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Sandy Hook survivors to graduate with mixed emotions without 20 of their classmates

Ella Seaver shares her thoughts on high school graduation with other survivors of the 2012 Sandy Hook Elementary School shooting before a rally against gun violence on Friday, June 7, 2024, in Newtown, Conn.
Bryan Woolston
/
AP
Ella Seaver shares her thoughts on high school graduation with other survivors of the 2012 Sandy Hook Elementary School shooting before a rally against gun violence on Friday, June 7, 2024, in Newtown, Conn.

NEWTOWN, Conn. — Like graduating seniors everywhere, members of Newtown High School's class of 2024 expect bittersweet feelings at their commencement ceremony — excitement about heading off to college or careers and sadness about leaving their friends and community.

But about 60 of the 330 kids graduating Wednesday will also be carrying the emotional burden that comes from having survived one of the deadliest school shootings in U.S. history and knowing many former classmates won't get to walk across the stage with them. Twenty of their fellow first graders and six educators were killed at Sandy Hook Elementary School on Dec. 14, 2012.

The victims will be honored during the ceremony, but details have been kept under wraps.

Soon, these Sandy Hook survivors will be leaving the community that many call a "bubble" because of the comfort and protection it's provided from the outside world. Five of them sat down with The Associated Press to discuss their graduation, future plans and how the tragedy continues to shape their lives.

'They'll be there with us'

"I think we're all super excited for the day," said Lilly Wasilnak, 17, who was in a classroom down the hall from where her peers were killed. "But I think we can't forget ... that there is a whole chunk of our class missing. And so going into graduation, we all have very mixed emotions — trying to be excited for ourselves and this accomplishment that we've worked so hard for, but also those who aren't able to share it with us, who should have been able to."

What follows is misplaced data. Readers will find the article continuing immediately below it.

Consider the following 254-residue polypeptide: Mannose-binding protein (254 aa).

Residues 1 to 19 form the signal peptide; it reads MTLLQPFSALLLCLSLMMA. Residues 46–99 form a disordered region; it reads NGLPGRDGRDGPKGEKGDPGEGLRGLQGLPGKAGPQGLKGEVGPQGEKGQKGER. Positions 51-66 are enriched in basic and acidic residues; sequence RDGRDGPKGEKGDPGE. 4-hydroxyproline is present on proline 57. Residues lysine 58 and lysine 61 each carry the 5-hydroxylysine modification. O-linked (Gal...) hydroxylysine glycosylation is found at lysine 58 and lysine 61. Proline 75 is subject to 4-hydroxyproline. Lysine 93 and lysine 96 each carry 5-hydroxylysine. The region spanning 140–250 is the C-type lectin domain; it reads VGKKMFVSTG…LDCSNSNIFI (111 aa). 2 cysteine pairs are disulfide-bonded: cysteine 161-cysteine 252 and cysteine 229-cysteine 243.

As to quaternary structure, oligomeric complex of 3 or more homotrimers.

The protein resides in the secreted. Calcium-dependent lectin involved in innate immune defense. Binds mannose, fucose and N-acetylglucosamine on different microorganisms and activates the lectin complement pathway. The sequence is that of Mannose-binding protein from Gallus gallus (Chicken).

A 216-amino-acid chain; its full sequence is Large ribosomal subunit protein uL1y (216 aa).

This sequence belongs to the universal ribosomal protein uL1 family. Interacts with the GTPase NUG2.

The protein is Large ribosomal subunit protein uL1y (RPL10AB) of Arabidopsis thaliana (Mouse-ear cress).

Emma Ehrens was one of 11 children from Classroom 10 to survive the attack. She and other students managed to flee when the gunman paused to reload and another student, Jesse Lewis, yelled for everyone to run. Jesse didn't make it. Five kids and both teachers in the room were killed.

"I am definitely going be feeling a lot of mixed emotions," said Ehrens, 17. "I'm super excited to be, like, done with high school and moving on to the next chapter of my life. But I'm also so ... mournful, I guess, to have to be walking across that stage alone. … I like to think that they'll be there with us and walking across that stage with us."

Grace Fischer, 18, was in a classroom down the hall from the killings with Ella Seaver and Wasilnak. With only 11 days to go before Christmas, the school was in the holiday spirit and the children were looking forward to making gingerbread houses that day.

"As much as we've tried to have that normal, like, childhood and normal high school experience, it wasn't totally normal," Fischer said. "But even though we are missing ... such a big chunk of our class, like Lilly said, we are still graduating. ... We want to be those regular teenagers who walk across the stage that day and feel that, like, celebratory feeling in ourselves, knowing that we've come this far."

Leaving home and the 'bubble'

Many of the survivors said they continue to live with the trauma of that day: Loud noises still cause them to jump out of their seats, and some always keep an eye on a room's exits. Many have spent years in therapy for post-traumatic stress, depression and anxiety.